Thursday, May 20, 2010

Book-A-Day 2010 # 106 (5/20) -- Your Hate Mail Will Be Graded by John Scalzi

New things are rarely as new as we pretend they are -- we delight in their newness because that shows that we are exciting, au courant, and forward-thinking, and so we do our best to ignore that Grandpa did something very similar. Blogs, for example, often have a lot in common with small-town or 19th century newspapers -- right down to the lack of return to the proprietor.

And the book of collected blog essays? Well, except for the specifics of those essays' original publication -- which will be of vastly less interest to our own grandkids, as they try desperately to differentiate themselves from us -- they're very much like a long string of similar books, from Art Buchwald and Mike Royko, Herb Caen and Jimmy Breslin, Russell Baker and Maureen Dowd.

For some, this may be disconcerting -- No! they shriek, the Internet is completely unlike anything else ever ever ever! -- but, as a reader who cut his teeth on Royko and Baker (and Dave Barry, and so on), it makes a book like Your Hate Mail Will Be Graded to be surprisingly familiar and homey. It is, as probably anyone reading this blog already knows, a collection of blog posts on various and sundry topics by John Scalzi, published to mark the tenth anniversary of his blog Whatever. Whatever is vastly popular, and a lot of fun to read, even if Scalzi chooses not to engage in the core blog-fun activity of tagging those posts.

And so, like a collection of newspaper columns, Your Hate Mail is full of things that fans of the writer have read already -- in this case, "Being Poor" and the visit to the Creation Museum and a dozen more. (None of the more picture-oriented posts, though, since this is a pure-text book -- so there's no bacon on cats here.) That never bothered me with Dave Barry, and it didn't bother hundreds of thousands of people for four decades with Art Buchwald, so I don't see why it should suddenly be a huge problem now. The essays in Your Hate Mail are just as readable and entertaining now as when they were first posted.

This book, though, is not quite as carefully constructed as those old newspaper collections -- it has no table of contents or index, so it's difficult to find any specific essay. (One might think a publisher wouldn't go out of its way to make a book notably less useful than the already existing free Internet version, but one might think a lot of things that aren't true, as well.) There's no obvious scheme of organization, either, and Your Hate Mail could have strongly benefited from one. It didn't need to be slotted into several thematic categories -- though that's certainly one plausible option -- but it should have had some kind of continuity, and remembered the cardinal rule of collections: always begin with a bang and end with a bigger bang. Your Hate Mail starts off with the usual introductory bumf (from Scalzi and his forewordist, Wil Wheaton) and a snarky "Disclaimer," which is just fine, but it peters out at the end with a series of minor posts culminating in "The Best End of the World," in which Scalzi exercises his non-fiction-explainer muscles to run through some historical nutjobs who thought the world was about to end.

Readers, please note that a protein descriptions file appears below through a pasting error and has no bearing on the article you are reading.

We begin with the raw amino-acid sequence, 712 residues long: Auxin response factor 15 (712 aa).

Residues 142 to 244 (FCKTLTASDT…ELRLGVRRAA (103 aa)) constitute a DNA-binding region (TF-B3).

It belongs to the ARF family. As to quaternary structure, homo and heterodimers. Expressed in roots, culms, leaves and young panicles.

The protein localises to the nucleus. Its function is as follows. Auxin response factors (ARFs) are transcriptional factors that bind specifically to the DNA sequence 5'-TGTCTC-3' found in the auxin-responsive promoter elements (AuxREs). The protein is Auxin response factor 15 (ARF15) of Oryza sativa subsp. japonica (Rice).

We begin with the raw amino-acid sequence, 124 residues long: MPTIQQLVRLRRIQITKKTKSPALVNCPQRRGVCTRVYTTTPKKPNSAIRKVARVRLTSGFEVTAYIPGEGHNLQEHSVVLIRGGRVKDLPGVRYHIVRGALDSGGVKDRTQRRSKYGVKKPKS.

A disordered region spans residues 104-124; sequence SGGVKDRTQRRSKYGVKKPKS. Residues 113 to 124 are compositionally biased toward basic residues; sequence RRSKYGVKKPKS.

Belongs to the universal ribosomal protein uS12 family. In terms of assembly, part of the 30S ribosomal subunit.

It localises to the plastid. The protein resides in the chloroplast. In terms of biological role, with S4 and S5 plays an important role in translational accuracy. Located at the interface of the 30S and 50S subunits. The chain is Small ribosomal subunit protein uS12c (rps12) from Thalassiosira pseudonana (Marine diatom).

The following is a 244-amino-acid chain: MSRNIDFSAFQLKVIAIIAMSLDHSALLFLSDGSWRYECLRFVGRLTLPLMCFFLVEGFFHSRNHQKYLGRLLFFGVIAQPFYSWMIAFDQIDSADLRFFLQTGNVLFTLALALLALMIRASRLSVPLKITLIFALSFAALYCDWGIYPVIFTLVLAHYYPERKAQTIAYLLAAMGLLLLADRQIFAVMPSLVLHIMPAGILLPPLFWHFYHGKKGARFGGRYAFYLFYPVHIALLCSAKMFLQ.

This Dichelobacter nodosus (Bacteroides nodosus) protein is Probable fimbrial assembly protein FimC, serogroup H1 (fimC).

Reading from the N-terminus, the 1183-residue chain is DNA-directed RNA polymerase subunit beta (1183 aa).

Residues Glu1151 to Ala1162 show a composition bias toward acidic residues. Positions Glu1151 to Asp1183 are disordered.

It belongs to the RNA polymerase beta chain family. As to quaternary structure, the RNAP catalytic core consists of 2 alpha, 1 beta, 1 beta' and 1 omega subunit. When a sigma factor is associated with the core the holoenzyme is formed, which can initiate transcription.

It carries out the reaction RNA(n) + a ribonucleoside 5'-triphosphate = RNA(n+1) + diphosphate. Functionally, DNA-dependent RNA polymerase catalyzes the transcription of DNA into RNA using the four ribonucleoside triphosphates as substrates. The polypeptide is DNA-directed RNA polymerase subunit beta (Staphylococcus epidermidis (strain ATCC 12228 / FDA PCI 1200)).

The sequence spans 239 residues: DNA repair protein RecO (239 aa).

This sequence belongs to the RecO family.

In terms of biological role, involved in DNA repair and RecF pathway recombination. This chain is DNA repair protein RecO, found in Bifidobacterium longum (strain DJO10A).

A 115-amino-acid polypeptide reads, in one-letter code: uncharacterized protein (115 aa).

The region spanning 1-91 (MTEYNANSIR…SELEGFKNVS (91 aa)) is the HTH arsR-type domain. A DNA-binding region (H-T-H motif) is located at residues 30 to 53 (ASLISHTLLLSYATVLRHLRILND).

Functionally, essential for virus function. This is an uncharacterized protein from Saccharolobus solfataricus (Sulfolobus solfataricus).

So everything in Your Hate Mail is fine -- it could have just been better organized and presented. Oh, and the cover, being mostly white, picks up ink and fingerprints like nobody's business. Try to read it with disposable gloves if you care desperately about condition. But, otherwise, it's a fine selection from an entertaining blog, suitable for reading away from electricity and connectivity (or even close to them, if you prefer).
Book-A-Day 2010: The Epic Index
Listening to: Those Darlins - Who's That Knocking At My Window?
via FoxyTunes

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